(Figure: from AbCam)

We have a really great core facility here at the University of Kentucky that specializes in flow and I have been annoyingly emailing back and forth to get protocols, ask advice, and prepare for my experiment. Finally, the cells were ready, the reagents had all arrived, and I was ready to perform the experiment. I followed my protocol to perfection, everything was going great, scientific euphoria was within my grasp and on the final step the wheels came off. The last step in the protocol was to utilize a cell strainer to strain the cells. I sat the strainer on top of the conical tubes, I gently pipetted my cell solution up and down, and then I transferred the solution to the strainer. I watched. I waited. The cell solution sat on top of the strainer. It stared blankly back at me indifferent to the amount of work I had put into collecting and preparing it. I tapped the strainer. I whacked the strainer. I tried pipeting the solution THROUGH the strainer. Nope. Time was ticking by and my appointment with the core facility had already started 15 minutes earlier. I called the core scientist and begged for more advice. Our conversation went something like this:

Me: “Hi there, this is Sarah. I am supposed to be there right now for my appointment, I am so sorry I am late but I can’t get the cell solution through the cell strainer. (This should be read with fear and panic in your voice)”

Core Scientist: “OH! SLAM it on the table. That happens all the time.”

Me: “Really? Are you sure?”

Core Scientist:”Yep, slam it.”

I hung up the phone and walked determinedly back to the bench. I picked up the first sample and looked at it in my hand.  I slammed it. Suddenly, the earth shifted, the heavens parted and the cell solution slipped silently through the strainer. I worked down the line of samples eagerly slamming each one down on the counter, then flipping the strainers off, capping the samples, grabbed my ice bucket  and ran out the lab door.

I sprinted across the Hospital to the room that housed the Flow Core facility. I was only 20 minutes late for my appointment and surely they could run four little samples for me before I ran out of time. I busted through the door triumphantly slamming my samples down on a desk only to realize that I was not in the Flow Core but inside some man’s office.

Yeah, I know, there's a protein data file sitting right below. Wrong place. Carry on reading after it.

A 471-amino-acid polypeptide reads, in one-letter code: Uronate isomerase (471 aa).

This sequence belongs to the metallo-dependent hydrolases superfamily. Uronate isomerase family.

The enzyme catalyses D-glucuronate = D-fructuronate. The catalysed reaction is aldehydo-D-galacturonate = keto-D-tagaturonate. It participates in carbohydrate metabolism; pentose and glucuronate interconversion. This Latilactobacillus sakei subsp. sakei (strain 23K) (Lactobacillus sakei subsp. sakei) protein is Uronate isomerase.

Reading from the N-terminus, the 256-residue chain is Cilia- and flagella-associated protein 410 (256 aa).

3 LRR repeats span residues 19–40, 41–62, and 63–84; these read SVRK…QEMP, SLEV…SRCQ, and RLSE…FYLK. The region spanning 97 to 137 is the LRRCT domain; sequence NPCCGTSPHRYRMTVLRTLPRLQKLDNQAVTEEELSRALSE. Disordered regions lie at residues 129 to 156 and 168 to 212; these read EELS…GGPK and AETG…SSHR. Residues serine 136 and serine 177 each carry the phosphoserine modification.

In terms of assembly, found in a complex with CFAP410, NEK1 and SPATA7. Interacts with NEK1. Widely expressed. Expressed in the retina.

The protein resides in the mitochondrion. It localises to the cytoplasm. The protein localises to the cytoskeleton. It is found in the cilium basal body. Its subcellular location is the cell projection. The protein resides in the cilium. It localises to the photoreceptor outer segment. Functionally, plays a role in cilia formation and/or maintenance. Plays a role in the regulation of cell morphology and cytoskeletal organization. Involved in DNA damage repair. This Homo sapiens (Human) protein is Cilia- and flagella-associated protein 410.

He looked at me, clearly very confused, and asked “May I help you?”

I started to explain to him that I was trying to get to the Flow Cytometry core facility, I was late for my appointment, and that the Exchange system stated it was located in this room. He kindly explained that it USED to be in that room but it had relocated quite some time ago, but he was not sure to what room. I snatched my ice bucket full of samples from his desk, and took off running back through the hospital to my lab.

Bounding through the door of my own lab, I went to my computer found the correct room number and took off again back across the hospital. As I skidded to a halt outside the Flow Core, I swallowed my pride and stepped inside. There were ten minutes left of my appointment. I explained my ridiculous series of events and the core scientist took pity on me. She told me she’d help me until the next appointment arrived, but then she had to stop. She worked quickly and had the machine set up to run my samples in only a few moments, when another scientist walked through the door with a slew of samples. My heart sank as we had yet to run a single sample for my experiment. At that moment, a Post Doc who was only in the Flow facility to observe and learn about another more sophisticated machine walked over and offered to run my samples for me. After briefly conferring, the Flow Scientist agreed that the Post Doc could run my samples if he wanted, and he agreed. He spent time showing me how the machine worked, how to read the settings and data readouts, and even showed me a funny poem about Flow Cytometry. We ran the samples and despite the calamity of the last hour, my data looked really great. The pilot experiment gave me really important information that I was able to use to design a full scale experiment.

After all that hullabaloo, I forgot to ask the Post Doc his name. So for now, I am just thankful for that Knight in a White Lab Coat who snatched my experiment back from the brink of utter failure and I’ll just wait for an opportunity to pay it forward.